Sunday, April 15, 2007

Moving the Taskbar

Whenever I log into a new computer, I go through an extensive script of customizing and tweaking the default settings to get everything just the way I like it. Since I have to do this quite often (because of getting new computers or reinstalling Windows), I try to keep this script short. I don't like to customize my environment too much because it becomes disorienting and frustrating when you use someone else's computer and your settings are not in place (and when someone uses your computer). This is the same reason many left-handed people don't switch their mouse buttons to make the right-click work like the left-click.

I know a handful of co-workers who dock their Start Menu to the left-hand side of their desktop. Whenever I would get "behind the wheel" at their workstation, it always takes a few seconds to figure out what the hell is wrong with their machine. Pressing the Windows key usually answers the question that I am asking in my head: Where is the friggin' Start Menu?

After cursing these co-workers for months, I decided to try it out for myself.

When you start using this layout, it can be a bit disorienting. When you look for the clock, it's not where you want it to be. When you go to click the Start Menu, your mouse will drift to the wrong corner. Of course, this is all to be expected and it only takes a few days to get used to.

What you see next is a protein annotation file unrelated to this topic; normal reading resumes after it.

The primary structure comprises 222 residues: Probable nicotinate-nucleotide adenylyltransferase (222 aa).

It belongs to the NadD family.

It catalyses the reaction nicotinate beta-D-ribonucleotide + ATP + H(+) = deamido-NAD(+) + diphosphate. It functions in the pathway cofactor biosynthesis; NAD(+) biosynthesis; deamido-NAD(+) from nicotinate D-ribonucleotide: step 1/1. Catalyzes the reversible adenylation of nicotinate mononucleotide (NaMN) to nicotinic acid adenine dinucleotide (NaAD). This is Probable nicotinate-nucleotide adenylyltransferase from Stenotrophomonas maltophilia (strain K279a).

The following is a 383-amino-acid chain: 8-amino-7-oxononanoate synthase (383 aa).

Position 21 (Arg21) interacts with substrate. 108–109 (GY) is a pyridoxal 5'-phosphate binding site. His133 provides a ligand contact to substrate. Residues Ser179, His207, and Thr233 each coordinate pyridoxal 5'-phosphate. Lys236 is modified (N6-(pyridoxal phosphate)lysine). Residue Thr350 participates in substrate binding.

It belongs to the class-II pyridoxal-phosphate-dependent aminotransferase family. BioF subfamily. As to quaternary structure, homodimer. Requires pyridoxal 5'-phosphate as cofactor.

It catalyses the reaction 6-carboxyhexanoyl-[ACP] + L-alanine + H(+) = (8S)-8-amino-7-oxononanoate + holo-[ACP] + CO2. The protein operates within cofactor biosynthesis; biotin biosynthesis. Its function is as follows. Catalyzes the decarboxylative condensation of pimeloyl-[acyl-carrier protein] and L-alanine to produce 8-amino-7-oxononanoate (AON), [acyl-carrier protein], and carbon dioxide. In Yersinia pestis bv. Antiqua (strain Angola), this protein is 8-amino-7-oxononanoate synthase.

The benefits become very obvious after just a few hours:
  • You are making better use of the desktop. When you are editing documents, you typically have a lot of wasted space on the left or right side of the desktop. This is especially true if you have a wide aspect-ratio display (e.g. 1920 x 1200 resolution).
  • You can fit a lot more applications in the Quick Launch section.
  • You can see more running applications in the Taskbar. This makes it easier to switch tasks.
  • You can turn off the annoying "Hide inactive icons" because you will have enough room to show all items in the Notification area (formerly known as the "Systray"). Seriously, how many times have you went to click on something in the Notification area only to have Windows hide it from you one nanosecond before clicking?
  • The clock will display the date and day of the week. It sounds like such a small benefit, but it really helps out a lot.

With every non-standard customization, there are always drawbacks.
  • Some applications assume that you are using the Start Menu at the bottom of your desktop. This will cause some windows to appear with the left side under the start bar.
  • When you click the Start Button, the popup menu will cover a large part of the Taskbar.
  • For some reason, the Taskbar resizes itself each time I restart my machine (this only happens on one of my machines).
  • Every time someone uses your computer, they will ask the annoying question, "Where is the friggin' Start Menu?"

I am now fully converted to the left-docked Taskbar camp. The biggest overall benefit is that you will end up using your desktop more efficiently. You'll be like the Native Americans who use every single part of the buffalo. Now go open a casino.


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